Overcoming Adversity while Pursuing a Biomedical Career: Dr. Irene Chapa
The Texas Story Project.
Imagine being a young woman who had a dream of being a scientist. However, all your life, the norm was that only males could fill that standard. As a result, you make it your goal to go against the status quo, becoming a female scientist along with the Director of Recruitment and Science Outreach at the UT Health Science Center. This is a reality for Dr. Irene Chapa and an inspiring story to students of all backgrounds interested in overcoming the barriers they face when pursuing a biomedical career.
Dr. Chapa was born in Laredo, Texas to a supportive Catholic household. Although their funds were tight, her parents sacrificed greatly for her to attend Catholic school throughout her life. Dr. Chapa’s primary language was Spanish growing up. At this point, Spanish was not widely accepted throughout school in Laredo. In elementary school, she was charged one quarter for every Spanish word she spoke. She was therefore forced to use English in her daily life.
In order to attend college, Dr. Chapa had to find the money to pay for that part of her schooling not covered by her academic scholarship. She asked close family members and friends if they could help in any way and she was able to come up with the money to attend college. Dr. Chapa attended St. Mary’s University and earned a bachelor's degree in Biology. During her time at St. Mary’s University, she gave birth to her daughter Krysten. Being a single mom, she was inspired to work harder towards her goals in order to support her daughter. After graduation, she earned a teaching certificate and became a high school science teacher for SAISD. She later joined the American Physiological Society and a mentorship program for research in San Marcos. From this point forward, she knew that research was her passion. She applied to the UT Health Science Center and was accepted into their pharmacology program.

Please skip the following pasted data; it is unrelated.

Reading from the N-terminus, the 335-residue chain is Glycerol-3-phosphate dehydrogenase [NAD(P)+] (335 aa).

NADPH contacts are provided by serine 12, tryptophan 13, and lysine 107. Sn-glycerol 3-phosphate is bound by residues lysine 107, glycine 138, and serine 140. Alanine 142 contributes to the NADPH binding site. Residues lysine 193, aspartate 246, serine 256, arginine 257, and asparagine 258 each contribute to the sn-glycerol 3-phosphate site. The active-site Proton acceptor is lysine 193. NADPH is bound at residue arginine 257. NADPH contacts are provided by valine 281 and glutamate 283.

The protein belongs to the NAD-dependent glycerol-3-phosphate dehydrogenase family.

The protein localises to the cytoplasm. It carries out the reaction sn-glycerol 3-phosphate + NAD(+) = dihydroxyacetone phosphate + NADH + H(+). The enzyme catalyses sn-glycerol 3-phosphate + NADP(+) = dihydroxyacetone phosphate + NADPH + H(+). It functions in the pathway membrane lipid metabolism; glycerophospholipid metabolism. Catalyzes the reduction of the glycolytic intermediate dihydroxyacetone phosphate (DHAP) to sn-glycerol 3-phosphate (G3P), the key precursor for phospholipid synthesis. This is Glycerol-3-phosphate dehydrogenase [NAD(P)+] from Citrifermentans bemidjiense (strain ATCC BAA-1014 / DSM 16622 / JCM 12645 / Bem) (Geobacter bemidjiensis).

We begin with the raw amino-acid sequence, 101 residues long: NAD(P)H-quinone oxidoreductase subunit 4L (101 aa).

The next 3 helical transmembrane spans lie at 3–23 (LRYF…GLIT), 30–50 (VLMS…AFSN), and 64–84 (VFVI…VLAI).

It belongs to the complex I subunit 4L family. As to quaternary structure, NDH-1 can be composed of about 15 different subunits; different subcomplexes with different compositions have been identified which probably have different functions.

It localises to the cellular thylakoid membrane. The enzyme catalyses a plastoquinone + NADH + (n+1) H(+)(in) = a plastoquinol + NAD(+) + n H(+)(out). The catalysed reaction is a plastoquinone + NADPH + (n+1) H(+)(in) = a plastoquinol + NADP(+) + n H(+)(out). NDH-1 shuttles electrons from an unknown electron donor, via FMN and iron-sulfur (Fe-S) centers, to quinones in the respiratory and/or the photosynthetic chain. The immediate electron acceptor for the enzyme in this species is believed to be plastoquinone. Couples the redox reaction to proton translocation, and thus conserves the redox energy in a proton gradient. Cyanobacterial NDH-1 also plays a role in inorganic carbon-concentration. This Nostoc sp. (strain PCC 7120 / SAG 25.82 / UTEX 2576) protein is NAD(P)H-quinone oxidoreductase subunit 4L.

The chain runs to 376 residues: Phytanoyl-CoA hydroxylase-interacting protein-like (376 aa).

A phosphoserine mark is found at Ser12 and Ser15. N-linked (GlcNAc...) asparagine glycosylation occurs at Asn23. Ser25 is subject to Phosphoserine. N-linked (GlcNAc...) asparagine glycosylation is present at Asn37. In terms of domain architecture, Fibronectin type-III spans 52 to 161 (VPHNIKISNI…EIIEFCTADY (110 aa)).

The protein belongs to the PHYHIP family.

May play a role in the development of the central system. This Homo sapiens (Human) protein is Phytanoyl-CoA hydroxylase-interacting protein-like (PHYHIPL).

Dr. Chapa’s interest while attending graduate school at UT Health Science Center was the difference between cardiovascular regulation between men and women. Earlier in life, men have many more cardiovascular issues while women have fewer issues until menopause. Researchers wanted to test the possible link between cardiovascular problems and hormones in men versus women. When women go into menopause, their cardioprotective hormones decrease which make these assumptions seem correct. However, when women came into the workforce, there was a greater prevalence of cardiovascular issues in women at a much younger age than before. This showed that cardiovascular disease could be linked to stress as well as these hormones. This was the basis of Dr. Chapa’s studies while earning her Ph.D.
After graduating from the UT Health Science Center with her Ph.D., she started her postdoctoral there. She has been at the UT Health Science Center for 28 years working as the Director of Recruitment and Science Research. This program helps create an increased awareness of health professions at the university and assists over 14,000 students. She is also the director of the Voelcker Academy, which is a pipeline project where local high school students are empowered to pursue biomedical careers. This academy has been going on for 10 years and their starting students are now in their 3rd year of medical school, graduate school or currently nurses.
Dr. Chapa was able to fight the odds and follow her dreams. She is an inspiration to anyone pursuing a biomedical career and makes it her mission to aid students in achieving their goals. She believes that Texas is a great place to have a medical career because of its high rates of cultural diversity and gender equality. She hopes that she can inspire many people to follow their dreams despite any social challenges or pressure to follow the status quo. Dr. Chapa states, “My advice to students who might find themselves in challenging situations as they pursue their careers is to persevere through any adversity and keep focused on their goals. If they truly feel a vocational calling towards science, or towards any career field in general, then they should not let anything, anyone or any circumstance stand in the way of them accomplishing their goal and realizing their academic dreams.”
Francesca Toscano is a sophomore at St. Mary's University in San Antonio, Texas. She is pursuing a Bachelor of Science Degree in Biology with a minor in Chemistry. She was born and raised in San Antonio, Texas. She enjoys spending time with her family, hiking, and studying. She is in the Health Occupations Students of America Organization at St. Mary's University. She volunteered at Stone Oak Methodist Hospital for two years (over 150 hours) and plans on attending medical school to pursue her passion for helping those in need.
Posted October 15, 2018